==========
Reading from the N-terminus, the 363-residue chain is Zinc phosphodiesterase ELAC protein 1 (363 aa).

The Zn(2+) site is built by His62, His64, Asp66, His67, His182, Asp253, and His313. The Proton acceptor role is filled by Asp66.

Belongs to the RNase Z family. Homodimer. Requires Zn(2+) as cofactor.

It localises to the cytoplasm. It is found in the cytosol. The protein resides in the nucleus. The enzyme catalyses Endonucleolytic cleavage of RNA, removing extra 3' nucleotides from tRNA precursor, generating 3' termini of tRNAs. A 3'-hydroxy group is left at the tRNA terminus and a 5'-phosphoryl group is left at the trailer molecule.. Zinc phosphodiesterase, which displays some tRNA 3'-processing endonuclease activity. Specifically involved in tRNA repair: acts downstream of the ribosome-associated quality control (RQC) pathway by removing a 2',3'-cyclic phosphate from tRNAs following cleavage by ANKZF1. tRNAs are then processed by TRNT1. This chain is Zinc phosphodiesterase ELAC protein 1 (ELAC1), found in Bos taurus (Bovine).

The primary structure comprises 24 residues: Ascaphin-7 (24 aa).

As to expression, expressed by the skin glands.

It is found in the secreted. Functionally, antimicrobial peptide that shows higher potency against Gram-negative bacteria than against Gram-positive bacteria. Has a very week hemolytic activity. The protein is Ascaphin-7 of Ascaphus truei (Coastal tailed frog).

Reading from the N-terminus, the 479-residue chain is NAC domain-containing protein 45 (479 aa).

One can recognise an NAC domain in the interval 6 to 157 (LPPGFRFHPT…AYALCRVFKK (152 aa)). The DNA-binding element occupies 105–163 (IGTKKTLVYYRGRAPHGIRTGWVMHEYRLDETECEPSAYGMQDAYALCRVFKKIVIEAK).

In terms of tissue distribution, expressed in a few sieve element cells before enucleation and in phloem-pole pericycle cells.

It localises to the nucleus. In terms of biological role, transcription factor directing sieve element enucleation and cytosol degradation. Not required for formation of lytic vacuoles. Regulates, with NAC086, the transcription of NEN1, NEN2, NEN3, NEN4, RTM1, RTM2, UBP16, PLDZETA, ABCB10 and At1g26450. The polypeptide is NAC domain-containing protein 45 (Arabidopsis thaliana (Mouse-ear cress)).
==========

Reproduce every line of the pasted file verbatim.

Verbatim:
Reading from the N-terminus, the 363-residue chain is Zinc phosphodiesterase ELAC protein 1 (363 aa).

The Zn(2+) site is built by His62, His64, Asp66, His67, His182, Asp253, and His313. The Proton acceptor role is filled by Asp66.

Belongs to the RNase Z family. Homodimer. Requires Zn(2+) as cofactor.

It localises to the cytoplasm. It is found in the cytosol. The protein resides in the nucleus. The enzyme catalyses Endonucleolytic cleavage of RNA, removing extra 3' nucleotides from tRNA precursor, generating 3' termini of tRNAs. A 3'-hydroxy group is left at the tRNA terminus and a 5'-phosphoryl group is left at the trailer molecule.. Zinc phosphodiesterase, which displays some tRNA 3'-processing endonuclease activity. Specifically involved in tRNA repair: acts downstream of the ribosome-associated quality control (RQC) pathway by removing a 2',3'-cyclic phosphate from tRNAs following cleavage by ANKZF1. tRNAs are then processed by TRNT1. This chain is Zinc phosphodiesterase ELAC protein 1 (ELAC1), found in Bos taurus (Bovine).

The primary structure comprises 24 residues: Ascaphin-7 (24 aa).

As to expression, expressed by the skin glands.

It is found in the secreted. Functionally, antimicrobial peptide that shows higher potency against Gram-negative bacteria than against Gram-positive bacteria. Has a very week hemolytic activity. The protein is Ascaphin-7 of Ascaphus truei (Coastal tailed frog).

Reading from the N-terminus, the 479-residue chain is NAC domain-containing protein 45 (479 aa).

One can recognise an NAC domain in the interval 6 to 157 (LPPGFRFHPT…AYALCRVFKK (152 aa)). The DNA-binding element occupies 105–163 (IGTKKTLVYYRGRAPHGIRTGWVMHEYRLDETECEPSAYGMQDAYALCRVFKKIVIEAK).

In terms of tissue distribution, expressed in a few sieve element cells before enucleation and in phloem-pole pericycle cells.

It localises to the nucleus. In terms of biological role, transcription factor directing sieve element enucleation and cytosol degradation. Not required for formation of lytic vacuoles. Regulates, with NAC086, the transcription of NEN1, NEN2, NEN3, NEN4, RTM1, RTM2, UBP16, PLDZETA, ABCB10 and At1g26450. The polypeptide is NAC domain-containing protein 45 (Arabidopsis thaliana (Mouse-ear cress)).